2015 should have been the year. As the hosts, with their country behind them, Canada were unconvincing in the group stage, winning their group with just one win, five points, and a +1 goal differential. They beat Switzerland 1-0 to advance to the quarterfinals, but lost 2-1 to England, ending their hopes of winning on home soil. Since then they’ve gotten younger, and they have a new coach after John Herdman left to [checks notes] coach the Canadian men. They haven’t lost since October 2018, but they scored just one goal, a Christine Sinclair penalty against Scotland, in three Algarve Cup matches, and only managed a 2-1 win over Nigeria in April.
FIFA has released the official list of the 2️⃣3️⃣ players who will be competing at the @FIFAWWC! Here is your team, Good luck ladies— Mona Yeganegi, FIFA (@FIFAWWC_CAN) May 27, 2019
1️⃣1️⃣⏳DAYS until the @FIFAWWC! ⚽️ #FIFAWWC #DareToShine #LeMomentdeBriller #RoadToFrance #CANWNT @CanadaSoccerEN pic.twitter.com/Uh3qMuqoZC
How They’ve Fared
This is Canada’s seventh World Cup. Their best finish was fourth place in 2003.
How They Qualified
Canada beat Panama in semifinals of the CONCACAF qualifying tournament, qualifying for the World Cup before losing in the final to the United States.
E, with Cameroon, New Zealand, and the Netherlands.
Player You Know
Christine. Sinclair. If you don’t know the name, you haven’t been paying attention. Her 181 goals in 281 international appearances has her second all time behind Abby Wambach’s 284, and I’d be shocked if she doesn’t at least equal the record in France. The 35-year-old, who plays for the NWSL’s Portland Thorns, has scored on every continent except for Antarctica, and she’s one of the best to ever do it. She’d never tell you how good she is, but you should certainly watch her play do the talking this summer.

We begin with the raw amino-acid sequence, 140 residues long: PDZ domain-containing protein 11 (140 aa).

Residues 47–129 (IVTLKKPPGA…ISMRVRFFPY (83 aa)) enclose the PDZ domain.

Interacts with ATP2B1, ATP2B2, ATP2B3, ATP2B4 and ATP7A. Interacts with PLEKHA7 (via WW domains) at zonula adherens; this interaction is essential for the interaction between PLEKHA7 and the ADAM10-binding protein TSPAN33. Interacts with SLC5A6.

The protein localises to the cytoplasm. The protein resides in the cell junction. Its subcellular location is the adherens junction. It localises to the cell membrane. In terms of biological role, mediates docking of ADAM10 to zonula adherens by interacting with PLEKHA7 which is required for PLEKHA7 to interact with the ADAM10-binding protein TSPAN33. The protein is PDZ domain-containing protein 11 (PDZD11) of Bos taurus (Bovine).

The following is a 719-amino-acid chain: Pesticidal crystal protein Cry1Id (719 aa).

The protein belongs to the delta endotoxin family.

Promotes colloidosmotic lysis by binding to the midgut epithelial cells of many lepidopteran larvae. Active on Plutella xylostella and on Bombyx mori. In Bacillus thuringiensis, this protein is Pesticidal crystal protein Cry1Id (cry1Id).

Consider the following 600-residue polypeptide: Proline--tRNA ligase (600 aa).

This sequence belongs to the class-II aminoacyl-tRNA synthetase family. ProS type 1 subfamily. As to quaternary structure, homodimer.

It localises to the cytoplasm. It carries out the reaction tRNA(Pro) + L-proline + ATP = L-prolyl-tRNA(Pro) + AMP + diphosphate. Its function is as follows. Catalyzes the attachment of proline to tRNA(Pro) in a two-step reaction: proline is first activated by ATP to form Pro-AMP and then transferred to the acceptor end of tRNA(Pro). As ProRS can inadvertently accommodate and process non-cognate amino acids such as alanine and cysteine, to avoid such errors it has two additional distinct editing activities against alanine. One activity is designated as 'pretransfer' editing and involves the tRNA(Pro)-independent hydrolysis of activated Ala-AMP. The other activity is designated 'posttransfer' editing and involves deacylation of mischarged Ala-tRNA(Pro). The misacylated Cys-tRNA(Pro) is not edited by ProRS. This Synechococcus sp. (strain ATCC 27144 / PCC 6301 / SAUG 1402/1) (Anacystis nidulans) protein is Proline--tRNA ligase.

Player You’ll Know Soon
It feels strange to put Jessie Fleming’s name here, because it seems as though she’s been on the verge of shooting to stardom since she debuted for the senior team in 2013. Still just 21 years of age, the UCLA rising senior has an impressive resume. In three collegiate seasons, she’s tallied 22 goals and 18 assists, and guided the Bruins to the College Cup final in 2017, where they lost to the champions, Stanford. Internationally, she has scored eight times in 65 appearances and has won Olympic bronze, but I’ve expected more. Perhaps it’s unfortunate that Fleming will be linked with US attacker Mallory Pugh because they were in the same recruiting class at UCLA before Pugh turned pro. Fleming’s skills are unmatched within her team, and though she’s been showing her superiority at the college level, the time is now for her to show it against professionals.
World Cup Outlook
I am not sold on this Canadian team. They’ve scored eight goals in nine games in 2019, with three of those coming against CONCACAF also-ran Mexico. Maintaining that pace will not be enough to progress very far in France, though I believe they’ll have no trouble advancing to the knockout phase, and they’ll probably win their group. They’re in the odd position of perhaps wanting to finish second in that group though, because winning would see them face the Group D runners-up (Japan?), while finishing second would see them face Group F runners-up (Sweden?). I know who I’d rather play. With this influx of youth — three 18-year-olds and two 20-year-olds — it’s probably not fair to expect them to contend this year, and I don’t.